By Nora Tidey, Staff Writer
Since 1996 the Eisenhower Institute has been holding the annual Blavatt Lecture. Endowed by Ronald and Susan Blavatt of Maryland, the lecture series features individuals whose professional experiences provide first-hand perspectives of the American political system. Past speakers have included Chris Matthews, host of MSNBC’s Hardball; Fred Fielding, Counselor to President Reagan and President George W. Bush; Howard Fineman, Senior Correspondent of Newsweek and many more distinguished political professionals. This year’s lecture, entitled “From Diplomacy to Defense: Securing Our Future,” was given by Congresswoman Kay Granger on March 23. Representing Texas’ 12th congressional district, Congresswoman Granger is currently serving her tenth term and is also the first and only Republican woman to represent Texas in the U.S. House of Representatives. She has served during the presidencies of George W. Bush and Barack Obama, and her leadership has addressed hard-hitting issues including the Ebola outbreak, human trafficking, the influx of displaced children at the U.S.-Mexico border, the rise of anti-Semitism and many other humanitarian efforts.
After a singing of the National Anthem by Drop the Octave Kenneth Mott, professor of Political Science here at Gettysburg College, introduced Congresswoman Granger at the March 23 lecture. He highlighted her accomplishments and joked about her entering the current presidential race, to which she lightly responded, “You could do worse in this election than voting for me.” Congresswoman Granger went on to discuss triumphs and challenges regarding national security, sharing anecdotes from her career not only as a Congresswoman but as vice-chair of the Defense Appropriations Subcommittee and chair of the State and Foreign Operations Subcommittee, which has direct oversight of the Department of State. She spoke about being at the Pentagon to discuss security when 9/11 occurred and identified that as the moment in her life that solidified her desire to be involved in defense. Congresswoman Granger touched on the United States’ strengths and weaknesses regarding defense and foreign operations and asserted that the U.S. is still the most powerful nation in the world, stating, “We have problems and things we need to address, but that doesn’t change the fact that we are powerful, generous, and giving.”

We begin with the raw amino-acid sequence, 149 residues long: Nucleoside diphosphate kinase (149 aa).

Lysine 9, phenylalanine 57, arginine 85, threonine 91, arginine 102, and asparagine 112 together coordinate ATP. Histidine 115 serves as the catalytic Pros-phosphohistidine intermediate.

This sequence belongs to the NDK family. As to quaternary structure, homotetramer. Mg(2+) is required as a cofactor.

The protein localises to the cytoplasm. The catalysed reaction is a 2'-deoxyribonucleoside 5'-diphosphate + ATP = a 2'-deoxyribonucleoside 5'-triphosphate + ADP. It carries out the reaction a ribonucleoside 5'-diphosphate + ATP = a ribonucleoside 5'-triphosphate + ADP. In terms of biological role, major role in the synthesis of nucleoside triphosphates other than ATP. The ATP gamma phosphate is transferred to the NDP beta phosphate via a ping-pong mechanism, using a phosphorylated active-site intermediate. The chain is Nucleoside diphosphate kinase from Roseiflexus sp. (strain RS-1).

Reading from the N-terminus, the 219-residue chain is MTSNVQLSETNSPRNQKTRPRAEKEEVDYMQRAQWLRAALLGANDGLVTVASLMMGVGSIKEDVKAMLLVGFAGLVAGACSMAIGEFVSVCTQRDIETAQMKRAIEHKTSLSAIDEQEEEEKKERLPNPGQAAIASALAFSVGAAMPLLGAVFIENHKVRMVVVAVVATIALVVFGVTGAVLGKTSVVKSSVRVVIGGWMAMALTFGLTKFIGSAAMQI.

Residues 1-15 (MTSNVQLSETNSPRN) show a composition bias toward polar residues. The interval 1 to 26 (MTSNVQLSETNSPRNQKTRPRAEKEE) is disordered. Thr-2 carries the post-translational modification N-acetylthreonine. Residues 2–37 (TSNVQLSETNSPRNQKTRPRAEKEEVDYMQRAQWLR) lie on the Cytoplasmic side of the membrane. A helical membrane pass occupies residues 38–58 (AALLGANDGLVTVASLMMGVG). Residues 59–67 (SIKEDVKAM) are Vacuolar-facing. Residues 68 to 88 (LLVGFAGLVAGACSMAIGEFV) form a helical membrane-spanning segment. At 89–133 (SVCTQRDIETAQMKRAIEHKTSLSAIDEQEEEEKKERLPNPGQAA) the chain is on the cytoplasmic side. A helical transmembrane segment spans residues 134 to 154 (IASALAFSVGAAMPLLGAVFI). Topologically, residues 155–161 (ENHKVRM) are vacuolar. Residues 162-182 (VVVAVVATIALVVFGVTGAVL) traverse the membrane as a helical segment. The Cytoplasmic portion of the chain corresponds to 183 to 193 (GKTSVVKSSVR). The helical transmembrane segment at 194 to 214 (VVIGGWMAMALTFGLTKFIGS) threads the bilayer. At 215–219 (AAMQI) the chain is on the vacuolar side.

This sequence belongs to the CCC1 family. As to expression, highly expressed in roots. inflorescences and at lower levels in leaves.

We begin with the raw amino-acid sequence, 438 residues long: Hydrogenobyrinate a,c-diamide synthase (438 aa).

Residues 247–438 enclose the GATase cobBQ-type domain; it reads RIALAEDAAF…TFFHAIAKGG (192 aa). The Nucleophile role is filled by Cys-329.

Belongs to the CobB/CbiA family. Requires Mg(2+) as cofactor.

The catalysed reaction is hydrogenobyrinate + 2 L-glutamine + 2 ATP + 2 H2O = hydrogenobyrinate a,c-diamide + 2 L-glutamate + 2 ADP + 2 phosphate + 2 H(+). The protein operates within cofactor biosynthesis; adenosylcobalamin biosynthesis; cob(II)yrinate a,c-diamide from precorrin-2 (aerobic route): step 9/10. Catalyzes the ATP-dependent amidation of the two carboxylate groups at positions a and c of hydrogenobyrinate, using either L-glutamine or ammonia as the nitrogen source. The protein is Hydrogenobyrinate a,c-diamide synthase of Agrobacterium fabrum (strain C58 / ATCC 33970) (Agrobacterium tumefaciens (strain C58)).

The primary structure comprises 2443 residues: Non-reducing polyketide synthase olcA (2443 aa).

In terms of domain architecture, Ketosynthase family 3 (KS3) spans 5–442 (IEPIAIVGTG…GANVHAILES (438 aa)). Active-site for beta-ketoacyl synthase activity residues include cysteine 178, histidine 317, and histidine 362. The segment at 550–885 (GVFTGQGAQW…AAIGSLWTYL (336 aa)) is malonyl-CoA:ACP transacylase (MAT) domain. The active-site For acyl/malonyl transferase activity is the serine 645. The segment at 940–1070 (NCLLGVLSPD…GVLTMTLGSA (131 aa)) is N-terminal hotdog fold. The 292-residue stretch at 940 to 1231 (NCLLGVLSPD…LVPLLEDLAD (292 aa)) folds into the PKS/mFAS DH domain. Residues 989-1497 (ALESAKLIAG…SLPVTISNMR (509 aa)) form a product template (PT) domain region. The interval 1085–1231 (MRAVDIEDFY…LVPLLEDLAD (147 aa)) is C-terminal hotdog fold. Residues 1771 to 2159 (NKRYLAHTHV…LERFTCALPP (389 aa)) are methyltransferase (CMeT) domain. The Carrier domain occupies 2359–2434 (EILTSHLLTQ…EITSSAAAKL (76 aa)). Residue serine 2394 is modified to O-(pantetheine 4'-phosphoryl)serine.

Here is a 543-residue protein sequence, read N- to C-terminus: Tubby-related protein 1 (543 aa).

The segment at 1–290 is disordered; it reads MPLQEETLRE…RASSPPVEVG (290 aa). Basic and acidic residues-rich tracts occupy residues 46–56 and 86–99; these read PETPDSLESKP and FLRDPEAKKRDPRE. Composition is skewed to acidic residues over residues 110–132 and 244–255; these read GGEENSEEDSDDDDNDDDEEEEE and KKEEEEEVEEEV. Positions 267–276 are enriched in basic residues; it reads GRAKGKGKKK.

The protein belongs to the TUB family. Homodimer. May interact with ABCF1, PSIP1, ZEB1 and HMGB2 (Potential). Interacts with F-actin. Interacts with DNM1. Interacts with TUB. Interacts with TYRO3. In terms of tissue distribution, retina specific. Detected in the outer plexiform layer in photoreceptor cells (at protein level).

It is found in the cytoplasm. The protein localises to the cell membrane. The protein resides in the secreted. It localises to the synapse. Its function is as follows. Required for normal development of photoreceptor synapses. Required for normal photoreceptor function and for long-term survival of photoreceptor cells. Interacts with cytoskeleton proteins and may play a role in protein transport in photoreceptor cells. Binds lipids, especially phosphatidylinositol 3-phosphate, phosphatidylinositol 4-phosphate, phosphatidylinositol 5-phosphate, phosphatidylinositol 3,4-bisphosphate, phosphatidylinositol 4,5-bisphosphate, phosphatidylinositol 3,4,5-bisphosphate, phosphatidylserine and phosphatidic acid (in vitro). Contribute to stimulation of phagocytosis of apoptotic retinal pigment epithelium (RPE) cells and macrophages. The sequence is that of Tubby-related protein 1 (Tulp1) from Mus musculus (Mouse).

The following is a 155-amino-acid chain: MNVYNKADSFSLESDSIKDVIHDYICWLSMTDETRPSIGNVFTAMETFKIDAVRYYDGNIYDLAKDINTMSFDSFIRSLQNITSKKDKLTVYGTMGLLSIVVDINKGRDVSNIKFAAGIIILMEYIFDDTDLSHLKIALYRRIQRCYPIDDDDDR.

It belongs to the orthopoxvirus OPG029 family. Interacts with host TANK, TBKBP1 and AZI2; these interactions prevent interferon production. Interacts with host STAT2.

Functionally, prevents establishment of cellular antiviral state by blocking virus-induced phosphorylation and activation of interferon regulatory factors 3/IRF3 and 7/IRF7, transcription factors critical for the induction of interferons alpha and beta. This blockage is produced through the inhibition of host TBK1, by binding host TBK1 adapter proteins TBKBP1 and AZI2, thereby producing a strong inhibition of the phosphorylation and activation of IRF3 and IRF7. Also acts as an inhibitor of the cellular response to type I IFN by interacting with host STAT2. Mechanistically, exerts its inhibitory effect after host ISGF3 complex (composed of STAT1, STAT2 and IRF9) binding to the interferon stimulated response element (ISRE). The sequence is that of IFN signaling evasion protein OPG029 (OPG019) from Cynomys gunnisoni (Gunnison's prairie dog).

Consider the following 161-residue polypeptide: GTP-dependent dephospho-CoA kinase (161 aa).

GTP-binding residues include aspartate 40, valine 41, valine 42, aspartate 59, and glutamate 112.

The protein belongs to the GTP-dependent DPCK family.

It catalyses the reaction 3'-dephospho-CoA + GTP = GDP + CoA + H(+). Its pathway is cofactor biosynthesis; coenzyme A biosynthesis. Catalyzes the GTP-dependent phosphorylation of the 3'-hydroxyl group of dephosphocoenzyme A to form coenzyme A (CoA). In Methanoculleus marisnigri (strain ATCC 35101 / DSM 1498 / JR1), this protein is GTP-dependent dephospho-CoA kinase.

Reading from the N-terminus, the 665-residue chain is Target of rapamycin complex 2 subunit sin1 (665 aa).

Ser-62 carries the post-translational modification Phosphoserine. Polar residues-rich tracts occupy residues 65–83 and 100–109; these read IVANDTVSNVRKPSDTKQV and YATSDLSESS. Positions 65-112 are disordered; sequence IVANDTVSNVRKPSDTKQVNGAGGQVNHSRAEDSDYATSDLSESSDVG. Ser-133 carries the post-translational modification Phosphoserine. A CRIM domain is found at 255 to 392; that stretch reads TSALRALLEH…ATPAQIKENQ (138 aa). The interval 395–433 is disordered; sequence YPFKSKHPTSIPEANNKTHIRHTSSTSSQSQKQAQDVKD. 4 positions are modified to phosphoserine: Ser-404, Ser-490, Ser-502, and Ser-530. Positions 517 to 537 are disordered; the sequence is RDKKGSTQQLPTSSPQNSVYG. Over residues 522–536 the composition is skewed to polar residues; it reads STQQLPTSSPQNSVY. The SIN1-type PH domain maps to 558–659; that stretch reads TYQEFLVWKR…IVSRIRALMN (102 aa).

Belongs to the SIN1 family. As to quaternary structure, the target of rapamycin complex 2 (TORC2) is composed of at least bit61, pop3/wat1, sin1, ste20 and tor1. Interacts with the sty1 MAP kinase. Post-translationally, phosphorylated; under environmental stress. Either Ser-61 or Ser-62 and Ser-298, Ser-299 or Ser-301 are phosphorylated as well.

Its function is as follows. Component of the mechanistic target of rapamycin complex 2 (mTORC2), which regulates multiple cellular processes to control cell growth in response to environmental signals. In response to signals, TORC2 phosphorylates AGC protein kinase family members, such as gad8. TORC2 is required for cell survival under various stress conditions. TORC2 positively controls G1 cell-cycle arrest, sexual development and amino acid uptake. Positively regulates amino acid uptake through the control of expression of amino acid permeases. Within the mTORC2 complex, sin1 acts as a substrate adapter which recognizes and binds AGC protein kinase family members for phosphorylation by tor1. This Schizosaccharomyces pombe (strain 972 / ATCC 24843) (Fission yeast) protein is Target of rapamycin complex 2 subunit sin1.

Humanitarian assistance, quality of life improvement efforts and foreign military financing were among the topics Congresswoman Granger went on to discuss. She highlighted the importance of not only providing aid to those in need but giving access to opportunity as well. She described her experiences working with distinguished individuals including Elton John, Bono, Malala Yousafzai and Harrison Ford on collaborative humanitarian efforts, including increasing women’s access to education, raising awareness about endangered wildlife and international health care. Congresswoman Granger discussed issues ranging on the diplomatic spectrum and gave the audience a look into her career and accomplishments. A brief question and answer session followed the lecture. For more information on the Eisenhower Institute, visit www.eisenhowerinstitute.org.